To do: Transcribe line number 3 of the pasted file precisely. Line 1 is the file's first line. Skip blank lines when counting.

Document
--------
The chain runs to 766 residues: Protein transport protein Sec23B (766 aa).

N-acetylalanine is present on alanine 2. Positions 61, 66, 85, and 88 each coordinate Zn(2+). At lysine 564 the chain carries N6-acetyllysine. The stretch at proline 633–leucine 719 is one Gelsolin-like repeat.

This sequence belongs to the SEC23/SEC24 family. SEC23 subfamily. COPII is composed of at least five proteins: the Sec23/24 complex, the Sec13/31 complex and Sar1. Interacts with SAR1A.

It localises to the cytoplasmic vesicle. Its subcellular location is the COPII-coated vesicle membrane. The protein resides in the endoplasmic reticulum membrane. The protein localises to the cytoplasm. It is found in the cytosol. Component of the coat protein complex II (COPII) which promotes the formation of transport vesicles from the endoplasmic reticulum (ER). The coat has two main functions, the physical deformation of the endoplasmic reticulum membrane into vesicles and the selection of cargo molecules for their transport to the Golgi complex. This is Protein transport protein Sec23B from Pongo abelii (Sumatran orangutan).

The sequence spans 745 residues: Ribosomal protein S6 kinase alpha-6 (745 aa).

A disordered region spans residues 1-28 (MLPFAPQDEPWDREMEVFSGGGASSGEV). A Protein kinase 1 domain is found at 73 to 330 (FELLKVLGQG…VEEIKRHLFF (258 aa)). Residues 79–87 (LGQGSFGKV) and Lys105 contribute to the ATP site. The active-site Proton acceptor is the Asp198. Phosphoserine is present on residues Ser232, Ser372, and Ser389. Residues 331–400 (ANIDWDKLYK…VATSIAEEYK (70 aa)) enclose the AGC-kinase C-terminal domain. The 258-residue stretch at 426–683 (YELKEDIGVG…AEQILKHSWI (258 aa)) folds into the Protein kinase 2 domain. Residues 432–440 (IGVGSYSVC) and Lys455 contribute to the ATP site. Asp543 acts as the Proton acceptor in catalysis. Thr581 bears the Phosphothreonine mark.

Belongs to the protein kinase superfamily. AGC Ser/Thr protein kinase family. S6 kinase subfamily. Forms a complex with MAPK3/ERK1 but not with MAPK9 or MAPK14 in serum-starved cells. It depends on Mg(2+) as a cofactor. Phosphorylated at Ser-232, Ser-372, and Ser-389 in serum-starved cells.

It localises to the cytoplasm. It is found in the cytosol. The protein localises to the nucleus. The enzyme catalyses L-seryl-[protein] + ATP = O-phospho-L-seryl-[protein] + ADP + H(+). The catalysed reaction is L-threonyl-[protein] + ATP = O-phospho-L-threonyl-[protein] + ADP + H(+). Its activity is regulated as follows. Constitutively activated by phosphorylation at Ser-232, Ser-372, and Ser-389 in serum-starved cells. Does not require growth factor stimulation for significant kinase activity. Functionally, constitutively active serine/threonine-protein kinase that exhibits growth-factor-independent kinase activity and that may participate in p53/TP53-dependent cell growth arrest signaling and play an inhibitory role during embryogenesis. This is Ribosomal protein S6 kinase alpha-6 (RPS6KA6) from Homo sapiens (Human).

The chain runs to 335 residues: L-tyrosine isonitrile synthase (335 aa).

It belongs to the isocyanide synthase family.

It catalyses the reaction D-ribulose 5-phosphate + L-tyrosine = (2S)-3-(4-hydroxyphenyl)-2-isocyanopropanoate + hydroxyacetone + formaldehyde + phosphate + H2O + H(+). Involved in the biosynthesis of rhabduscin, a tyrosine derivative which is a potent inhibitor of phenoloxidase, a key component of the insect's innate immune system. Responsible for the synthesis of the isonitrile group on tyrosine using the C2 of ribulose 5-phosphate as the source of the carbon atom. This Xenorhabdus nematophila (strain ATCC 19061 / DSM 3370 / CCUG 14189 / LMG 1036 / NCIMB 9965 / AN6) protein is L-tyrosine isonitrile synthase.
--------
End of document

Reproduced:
This sequence belongs to the SEC23/SEC24 family. SEC23 subfamily. COPII is composed of at least five proteins: the Sec23/24 complex, the Sec13/31 complex and Sar1. Interacts with SAR1A.